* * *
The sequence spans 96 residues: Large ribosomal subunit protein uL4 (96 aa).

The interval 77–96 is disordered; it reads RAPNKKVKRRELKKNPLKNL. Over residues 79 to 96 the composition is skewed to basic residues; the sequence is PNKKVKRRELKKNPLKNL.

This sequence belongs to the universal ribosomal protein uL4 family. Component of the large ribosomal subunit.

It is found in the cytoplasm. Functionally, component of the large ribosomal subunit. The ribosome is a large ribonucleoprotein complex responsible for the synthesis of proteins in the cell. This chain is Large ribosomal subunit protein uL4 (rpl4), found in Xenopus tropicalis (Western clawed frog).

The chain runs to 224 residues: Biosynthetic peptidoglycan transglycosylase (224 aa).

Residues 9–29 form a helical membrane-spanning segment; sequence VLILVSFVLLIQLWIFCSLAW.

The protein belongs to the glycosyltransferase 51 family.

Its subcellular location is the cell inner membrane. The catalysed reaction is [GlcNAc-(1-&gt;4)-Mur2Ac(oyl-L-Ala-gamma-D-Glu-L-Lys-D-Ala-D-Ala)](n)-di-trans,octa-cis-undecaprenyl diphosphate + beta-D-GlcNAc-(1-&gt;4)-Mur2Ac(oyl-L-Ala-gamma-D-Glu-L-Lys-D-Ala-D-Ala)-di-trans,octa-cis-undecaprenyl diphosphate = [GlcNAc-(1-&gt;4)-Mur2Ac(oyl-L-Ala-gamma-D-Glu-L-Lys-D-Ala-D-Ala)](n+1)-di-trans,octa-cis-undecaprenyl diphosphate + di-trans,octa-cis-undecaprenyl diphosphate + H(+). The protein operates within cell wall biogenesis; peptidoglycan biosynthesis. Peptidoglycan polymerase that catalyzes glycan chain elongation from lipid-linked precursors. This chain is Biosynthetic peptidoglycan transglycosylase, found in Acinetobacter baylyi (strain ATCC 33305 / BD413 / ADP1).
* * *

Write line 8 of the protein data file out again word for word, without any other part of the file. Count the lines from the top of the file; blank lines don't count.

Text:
Its subcellular location is the cell inner membrane. The catalysed reaction is [GlcNAc-(1-&gt;4)-Mur2Ac(oyl-L-Ala-gamma-D-Glu-L-Lys-D-Ala-D-Ala)](n)-di-trans,octa-cis-undecaprenyl diphosphate + beta-D-GlcNAc-(1-&gt;4)-Mur2Ac(oyl-L-Ala-gamma-D-Glu-L-Lys-D-Ala-D-Ala)-di-trans,octa-cis-undecaprenyl diphosphate = [GlcNAc-(1-&gt;4)-Mur2Ac(oyl-L-Ala-gamma-D-Glu-L-Lys-D-Ala-D-Ala)](n+1)-di-trans,octa-cis-undecaprenyl diphosphate + di-trans,octa-cis-undecaprenyl diphosphate + H(+). The protein operates within cell wall biogenesis; peptidoglycan biosynthesis. Peptidoglycan polymerase that catalyzes glycan chain elongation from lipid-linked precursors. This chain is Biosynthetic peptidoglycan transglycosylase, found in Acinetobacter baylyi (strain ATCC 33305 / BD413 / ADP1).